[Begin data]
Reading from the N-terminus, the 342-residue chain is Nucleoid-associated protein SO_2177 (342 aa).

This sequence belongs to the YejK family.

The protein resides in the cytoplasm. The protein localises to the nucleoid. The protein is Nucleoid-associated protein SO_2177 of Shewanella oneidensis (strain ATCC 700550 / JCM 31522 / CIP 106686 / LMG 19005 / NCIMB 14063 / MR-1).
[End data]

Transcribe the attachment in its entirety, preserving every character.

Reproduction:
Reading from the N-terminus, the 342-residue chain is Nucleoid-associated protein SO_2177 (342 aa).

This sequence belongs to the YejK family.

The protein resides in the cytoplasm. The protein localises to the nucleoid. The protein is Nucleoid-associated protein SO_2177 of Shewanella oneidensis (strain ATCC 700550 / JCM 31522 / CIP 106686 / LMG 19005 / NCIMB 14063 / MR-1).